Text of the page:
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Supreme Show

Works from a bygone era stand the test of time

But Malevich's works have weathered the times, retaining their power as images and objects separate from their maker's grander agendas. Walking into the exhibition, you're confronted with artfully hung icons of suprematism. Malevich's 1915 Black Square is here, on loan from Moscow's Tretiakov Gallery. It retains a self-possessed presence, a complacent obstinacy, even though it's cracked both by age and the impatience of its maker, who zealously layered paint too quickly for each coat to dry. Faint reds and blues (of a previous work?) peek through the cracks. The white ground is thickly painted with short, agitated strokes rather than long, smooth ones. The white seems to surround the black square, while the square simultaneously seems to obliterate the white ground.

Plane in Rotation, Called Black Circle (1915) hangs to the right. In Malevich's vision, the square has spun around, becoming the blur of a circle. Opposite it hangs Elongated Plane (1915), a black horizontal band of paint that is ever-so-slightly skewed. There's also Black Cross (1915), a neatly painted but slightly wonky human abstraction of the Russian Orthodox cross. It feels more dynamic than static. The cultural, spiritual and religious connotations of the cross have been constrained and purified into a hard-edged geometric form that almost, but not quite, convinces you of its neutrality.

In the larger-scale and bolder works Malevich created in 1917, planes arc and dissolve. In Dissolution of a Plane, a rectangle of red moves across the surface of the canvas, its edge dissipating like the smoke trail of a rocket. In Suprematism No. 55 (Spheric Evolution of a Plane), a dramatic swath of black curves across the canvas.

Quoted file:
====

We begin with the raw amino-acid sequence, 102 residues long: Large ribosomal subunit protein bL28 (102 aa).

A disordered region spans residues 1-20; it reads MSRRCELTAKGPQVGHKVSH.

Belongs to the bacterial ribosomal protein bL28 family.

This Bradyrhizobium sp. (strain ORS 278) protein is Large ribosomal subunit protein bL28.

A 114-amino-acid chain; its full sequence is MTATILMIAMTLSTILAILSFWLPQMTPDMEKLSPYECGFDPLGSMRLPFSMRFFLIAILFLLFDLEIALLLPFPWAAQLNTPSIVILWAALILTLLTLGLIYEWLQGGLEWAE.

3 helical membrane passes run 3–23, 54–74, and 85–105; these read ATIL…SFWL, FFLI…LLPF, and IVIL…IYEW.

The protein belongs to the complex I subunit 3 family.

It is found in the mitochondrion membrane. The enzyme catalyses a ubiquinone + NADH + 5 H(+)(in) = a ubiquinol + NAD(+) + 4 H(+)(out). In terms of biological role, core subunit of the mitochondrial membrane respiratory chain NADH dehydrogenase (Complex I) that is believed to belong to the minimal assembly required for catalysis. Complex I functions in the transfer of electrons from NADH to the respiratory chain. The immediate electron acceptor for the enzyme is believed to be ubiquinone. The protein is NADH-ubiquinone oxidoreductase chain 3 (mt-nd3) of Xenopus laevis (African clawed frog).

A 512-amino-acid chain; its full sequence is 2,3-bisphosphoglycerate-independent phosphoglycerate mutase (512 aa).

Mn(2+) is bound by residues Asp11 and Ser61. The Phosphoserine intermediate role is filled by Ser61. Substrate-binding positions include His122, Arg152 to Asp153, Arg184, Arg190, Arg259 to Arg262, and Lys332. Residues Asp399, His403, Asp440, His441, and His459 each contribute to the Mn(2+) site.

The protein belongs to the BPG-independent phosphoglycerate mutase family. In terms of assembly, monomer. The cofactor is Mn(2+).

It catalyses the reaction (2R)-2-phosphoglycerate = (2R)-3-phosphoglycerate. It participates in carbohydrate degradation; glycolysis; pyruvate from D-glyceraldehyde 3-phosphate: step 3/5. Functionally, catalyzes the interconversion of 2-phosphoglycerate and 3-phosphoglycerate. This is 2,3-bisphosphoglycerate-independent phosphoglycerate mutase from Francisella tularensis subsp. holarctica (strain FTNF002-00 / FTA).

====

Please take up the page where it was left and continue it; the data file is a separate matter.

Malevich's Black Cross is a neatly painted, 
wonky abstraction of the Russian Orthodox cross.
Courtesy of the Menil Collection
Malevich's Black Cross is a neatly painted, wonky abstraction of the Russian Orthodox cross.

Elsewhere in the exhibition, the dynamically colored suprematist forms hover and skitter next to each other like magnets alternately repelling and attracting. Each component retains its own identity, but they all come together to compose the image. The paintings' pure, rich colors are shared by Russian folk arts and the palettes of icon painters.

Malevich created what is arguably the first truly abstract painting. A determined visionary, he was a man of his times. His missionary zeal is in a way unabated, as his art reaches into the future, continuing to influence new generations.

Also at the Menil

Two other exhibitions curated from the permanent collection bookend the Malevich show. "Tabletki: Russian Icons from the Menil Collection" (through January 25) presents a rich selection of works. It provides a historical and cultural as well as visual background for Malevich. The stylizations and geometry of the icon painters' forms look like a glimpse into Malevich's visual subconscious. At the other end of the historical spectrum is "In Pursuit of the Absolute" (through February 29). With paintings from artists such as Ad Reinhart, Frank Stella and Robert Ryman, the show gathers together works from the Menil Collection that share and continue Malevich's quest for nonobjective, pure form.

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